Jenny Burman Jenny Burman
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R.I.P. Little Man

Last week, Echo Park lost one of the colorful, larger-than-life persons who make the history of this colorful neighborhood. Little Man was a dog, and he was a local legend in his lifetime. He spent his latter years under the guardianship of Christine Peters, who posted the following appreciation on our neighborhood list serv (minimally edited by Chicken Corner):


"Little Man" as we knew him, but some called "Red," "Red Dog," "Wookie," and in his early days "Cujo" was a local legend in Elysian Park. In late September 2001 he showed up in Elysian Park, making a camp for himself on the Vista Gordo Meadow. A scrappy young thing, with a too tight puppy collar growing into his neck, he made it very clear, you can look, but don't touch. Oh, and you can feed me, leave me water, let me walk with you and your pack, but no touching. Well, we did trap him, tackle him and get that collar off of him, but he was soon up and over or under the fence, only to park himself across the street on the curb, staring into the place that held his friends "captive." He waited daily for them to escape captivity, like clockwork, in the morning and evening. He never understood why they did not try and escape as he had.

Years passed. So did attempts to trap and tame him. Much roasted chicken was used to lure him into the gated front yard -- only for him to tunnel out and wait, across the street. Animal Services set traps, catching multiple neighborhood dogs, squirrels, even a skunk, but never Little Man. Even the self proclaimed "best roper in the West," who then worked for Animal Services, left unrewarded. Little Man was not to be had--he lived on his own terms, and he liked it that way. Until a very hot day in 2008 when his guard was down.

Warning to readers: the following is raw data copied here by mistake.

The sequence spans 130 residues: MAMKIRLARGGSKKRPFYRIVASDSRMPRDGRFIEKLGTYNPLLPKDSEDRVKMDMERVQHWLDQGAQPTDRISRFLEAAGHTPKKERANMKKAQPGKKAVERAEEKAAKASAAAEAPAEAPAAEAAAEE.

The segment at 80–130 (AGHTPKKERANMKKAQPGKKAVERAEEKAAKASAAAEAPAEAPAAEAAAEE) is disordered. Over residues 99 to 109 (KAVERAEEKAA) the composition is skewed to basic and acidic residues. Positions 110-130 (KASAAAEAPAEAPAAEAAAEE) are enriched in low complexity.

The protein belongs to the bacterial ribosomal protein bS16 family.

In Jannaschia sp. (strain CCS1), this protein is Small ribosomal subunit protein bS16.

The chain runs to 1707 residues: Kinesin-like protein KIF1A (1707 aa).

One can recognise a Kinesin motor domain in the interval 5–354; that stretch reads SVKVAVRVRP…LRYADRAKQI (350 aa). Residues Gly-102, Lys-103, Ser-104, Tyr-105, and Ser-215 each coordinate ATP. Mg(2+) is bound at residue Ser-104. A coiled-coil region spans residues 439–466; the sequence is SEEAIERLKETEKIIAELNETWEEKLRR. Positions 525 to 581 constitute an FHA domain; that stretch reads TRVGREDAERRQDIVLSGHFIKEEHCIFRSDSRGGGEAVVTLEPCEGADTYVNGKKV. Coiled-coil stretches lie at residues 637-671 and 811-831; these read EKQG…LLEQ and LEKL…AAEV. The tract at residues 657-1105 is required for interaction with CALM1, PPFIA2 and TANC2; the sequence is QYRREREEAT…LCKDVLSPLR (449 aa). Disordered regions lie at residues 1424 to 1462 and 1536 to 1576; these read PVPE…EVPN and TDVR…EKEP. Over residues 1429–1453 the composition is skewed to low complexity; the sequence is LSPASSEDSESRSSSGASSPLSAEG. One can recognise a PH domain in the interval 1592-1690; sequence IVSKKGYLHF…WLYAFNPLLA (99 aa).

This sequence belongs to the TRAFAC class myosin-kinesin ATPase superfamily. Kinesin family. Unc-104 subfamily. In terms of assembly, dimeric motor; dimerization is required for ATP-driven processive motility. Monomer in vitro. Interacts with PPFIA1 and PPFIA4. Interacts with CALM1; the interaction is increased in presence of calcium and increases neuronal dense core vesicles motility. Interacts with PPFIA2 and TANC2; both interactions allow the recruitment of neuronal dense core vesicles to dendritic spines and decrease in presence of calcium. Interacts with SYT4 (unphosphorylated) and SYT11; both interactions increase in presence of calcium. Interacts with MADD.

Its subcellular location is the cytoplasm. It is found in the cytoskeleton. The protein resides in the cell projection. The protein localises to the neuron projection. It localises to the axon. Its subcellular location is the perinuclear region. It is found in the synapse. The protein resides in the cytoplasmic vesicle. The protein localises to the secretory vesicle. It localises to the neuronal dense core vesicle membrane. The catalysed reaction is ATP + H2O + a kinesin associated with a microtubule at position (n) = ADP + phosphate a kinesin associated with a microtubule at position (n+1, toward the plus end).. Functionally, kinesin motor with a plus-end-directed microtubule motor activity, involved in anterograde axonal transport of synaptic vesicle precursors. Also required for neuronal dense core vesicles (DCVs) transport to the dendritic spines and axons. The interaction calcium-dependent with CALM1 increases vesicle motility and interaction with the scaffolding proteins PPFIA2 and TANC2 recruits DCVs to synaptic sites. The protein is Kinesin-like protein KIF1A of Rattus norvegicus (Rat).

Little Man was so well known in Elysian Park, people would make special trips to feed him and offer him treats. Or just stop by for a visit. He'd become very set in his ways and where he would hang out. He would tag along with other folks on their walks, send out "woof woof" warnings to dogs he considered encroaching on his territory, and overall lived a simple life, hanging curbside.
One afternoon, Animal Control had a truck in the area, looking for a stray pit bull that had attacked another dog. They did not find him, but instead, a deeply slumbering Little Man basking in the shade of a coast live oak tree. After 6 1/2 years, he was caught-and sent to the "Big House." No tunneling out there.
The neighbors of Vista Gordo were beside themselves. What to do? How do we get him back? Little Man logged more visitors than the most charming and precious canines at the shelter. The Shelter staff scratched their heads? Why would anyone care about this scrappy little stray dog? After weeks of negotiating with them, it was agreed he would be released to me, on the condition he would NEVER be loose again. A tall order for a dog that had never been touched. But, fingers crossed behind my back, I swore to abide by the order. Papers signed, off he went to the vet to be neutered and micro-chipped. I made the vet promise to put a collar and tag on him while he was under for surgery. How else would I ever be able to get close to him?